The University of St. Thomas Office for Spirituality has been posting (and e-mailing to subscribers) daily reflections during the Advent/Christmas season. Today’s reflection, for the Feast of St. Stephen, was written by my friend Hans Gustafson, Associate Director of the Jay Phillips Center for Interfaith Learning.
Hans acknowledges that seems natural for us to identify with Stephen, “the one being silenced, berated, ignored, beaten and killed.” But he admits that as much as he would like to identify with the persecuted Stephen sometime he is more similar to the “stoners, that is, I am more likely to ‘cover my ears,’ ‘yell at the top of my voice,’ and refrain from listening to those who might experience and interpret the world in ways that run contrary to my own.” Yet he reminds us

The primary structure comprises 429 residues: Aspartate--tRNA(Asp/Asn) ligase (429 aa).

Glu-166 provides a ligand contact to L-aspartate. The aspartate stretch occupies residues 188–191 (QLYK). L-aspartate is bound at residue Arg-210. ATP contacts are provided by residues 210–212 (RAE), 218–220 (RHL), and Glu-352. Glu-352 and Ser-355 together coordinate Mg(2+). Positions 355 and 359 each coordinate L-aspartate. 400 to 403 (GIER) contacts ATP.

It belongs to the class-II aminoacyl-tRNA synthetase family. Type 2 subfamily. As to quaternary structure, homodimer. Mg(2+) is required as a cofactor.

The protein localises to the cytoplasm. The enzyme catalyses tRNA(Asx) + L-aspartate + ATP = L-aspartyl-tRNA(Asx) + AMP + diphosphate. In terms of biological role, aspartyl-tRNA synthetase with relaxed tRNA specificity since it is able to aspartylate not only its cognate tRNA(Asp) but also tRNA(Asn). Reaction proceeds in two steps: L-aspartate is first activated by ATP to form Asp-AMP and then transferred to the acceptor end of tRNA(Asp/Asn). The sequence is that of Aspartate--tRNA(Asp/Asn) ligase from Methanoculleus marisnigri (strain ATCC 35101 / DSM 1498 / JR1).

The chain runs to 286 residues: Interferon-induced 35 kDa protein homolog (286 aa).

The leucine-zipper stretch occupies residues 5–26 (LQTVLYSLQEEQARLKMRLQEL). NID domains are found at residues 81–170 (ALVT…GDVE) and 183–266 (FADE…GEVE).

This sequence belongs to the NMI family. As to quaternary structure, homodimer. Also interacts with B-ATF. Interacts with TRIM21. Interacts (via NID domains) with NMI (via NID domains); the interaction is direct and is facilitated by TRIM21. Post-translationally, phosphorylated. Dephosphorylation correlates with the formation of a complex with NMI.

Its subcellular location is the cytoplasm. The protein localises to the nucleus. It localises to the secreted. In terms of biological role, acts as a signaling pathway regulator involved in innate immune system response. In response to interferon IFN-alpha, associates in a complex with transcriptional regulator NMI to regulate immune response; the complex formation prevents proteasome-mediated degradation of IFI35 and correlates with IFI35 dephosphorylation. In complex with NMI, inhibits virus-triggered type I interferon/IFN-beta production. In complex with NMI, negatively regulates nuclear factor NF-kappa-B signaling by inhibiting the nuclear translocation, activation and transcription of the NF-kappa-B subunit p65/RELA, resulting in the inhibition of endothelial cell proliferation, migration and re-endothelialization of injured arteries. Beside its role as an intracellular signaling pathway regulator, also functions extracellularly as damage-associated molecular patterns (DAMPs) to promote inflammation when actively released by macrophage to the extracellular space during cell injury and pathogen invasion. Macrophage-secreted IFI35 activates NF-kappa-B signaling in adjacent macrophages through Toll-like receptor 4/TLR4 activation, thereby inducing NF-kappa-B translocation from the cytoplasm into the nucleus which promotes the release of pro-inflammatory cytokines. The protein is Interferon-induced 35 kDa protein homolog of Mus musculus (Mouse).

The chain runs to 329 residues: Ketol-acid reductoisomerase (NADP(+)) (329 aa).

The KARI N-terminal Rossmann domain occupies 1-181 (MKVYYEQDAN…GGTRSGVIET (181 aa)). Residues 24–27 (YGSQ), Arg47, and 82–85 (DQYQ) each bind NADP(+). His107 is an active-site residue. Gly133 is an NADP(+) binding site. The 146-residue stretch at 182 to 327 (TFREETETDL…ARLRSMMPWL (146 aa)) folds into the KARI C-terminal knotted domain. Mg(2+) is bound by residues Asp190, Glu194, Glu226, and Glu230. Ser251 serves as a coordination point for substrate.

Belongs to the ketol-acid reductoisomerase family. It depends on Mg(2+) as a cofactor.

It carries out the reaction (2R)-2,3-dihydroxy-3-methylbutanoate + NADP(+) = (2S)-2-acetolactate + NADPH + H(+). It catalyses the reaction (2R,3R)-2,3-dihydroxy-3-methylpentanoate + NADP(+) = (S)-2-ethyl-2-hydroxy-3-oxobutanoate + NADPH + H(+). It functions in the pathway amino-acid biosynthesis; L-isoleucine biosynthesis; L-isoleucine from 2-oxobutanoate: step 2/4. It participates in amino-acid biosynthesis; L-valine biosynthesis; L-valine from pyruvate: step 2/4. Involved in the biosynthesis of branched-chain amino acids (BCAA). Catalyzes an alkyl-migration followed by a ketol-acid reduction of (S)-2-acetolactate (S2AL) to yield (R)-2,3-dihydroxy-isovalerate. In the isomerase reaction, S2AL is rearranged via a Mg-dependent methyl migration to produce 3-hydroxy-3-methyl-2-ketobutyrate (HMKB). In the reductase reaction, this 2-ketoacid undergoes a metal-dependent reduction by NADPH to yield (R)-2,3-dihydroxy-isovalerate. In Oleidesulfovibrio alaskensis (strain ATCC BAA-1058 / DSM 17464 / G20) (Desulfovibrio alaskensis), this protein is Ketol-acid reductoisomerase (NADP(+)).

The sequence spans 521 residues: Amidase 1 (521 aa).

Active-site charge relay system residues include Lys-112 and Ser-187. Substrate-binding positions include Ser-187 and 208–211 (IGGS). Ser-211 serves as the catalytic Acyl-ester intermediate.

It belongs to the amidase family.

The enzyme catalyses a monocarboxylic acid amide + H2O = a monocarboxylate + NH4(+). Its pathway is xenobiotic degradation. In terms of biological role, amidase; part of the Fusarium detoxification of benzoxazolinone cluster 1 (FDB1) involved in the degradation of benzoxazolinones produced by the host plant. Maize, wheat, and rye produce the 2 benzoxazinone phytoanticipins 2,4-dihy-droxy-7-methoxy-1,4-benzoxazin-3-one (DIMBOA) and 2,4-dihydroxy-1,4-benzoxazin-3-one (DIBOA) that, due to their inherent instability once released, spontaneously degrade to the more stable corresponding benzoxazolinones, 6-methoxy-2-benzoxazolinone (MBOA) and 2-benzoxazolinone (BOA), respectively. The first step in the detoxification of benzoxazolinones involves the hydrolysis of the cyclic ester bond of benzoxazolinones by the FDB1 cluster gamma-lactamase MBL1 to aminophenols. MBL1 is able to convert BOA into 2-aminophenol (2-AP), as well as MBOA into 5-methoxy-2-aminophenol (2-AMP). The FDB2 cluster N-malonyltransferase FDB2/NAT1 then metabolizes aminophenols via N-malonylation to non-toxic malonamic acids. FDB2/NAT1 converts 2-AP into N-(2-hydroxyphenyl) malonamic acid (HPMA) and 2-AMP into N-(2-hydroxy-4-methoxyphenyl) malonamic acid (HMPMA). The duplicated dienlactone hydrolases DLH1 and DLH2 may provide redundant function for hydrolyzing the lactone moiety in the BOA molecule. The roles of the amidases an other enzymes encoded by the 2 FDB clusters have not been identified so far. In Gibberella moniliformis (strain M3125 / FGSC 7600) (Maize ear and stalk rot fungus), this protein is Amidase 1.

In a world of increasing interconnectivity and encounter with the other (cultures, politics, religions, races, etc.), I am reminded of the great need for listening in my own development as a full person. The religious traditions and cultural worldviews that are alive today offer an abundance of resources to help cultivate this seemingly simple, yet most challenging, skill of listening. Many religious traditions teach generally about the divinity of the human person. In our interaction with others, they teach, we interact with the divine, with God. In listening to others, we listen to God. If this is the case, or even in the neighborhood of being the case, I am challenged to uncover my ears, refrain from shouting, and listen … to really listen.
Hans’ challenge is the challenge for all of us: to uncover our ears, refrain from shouting, and to really listen.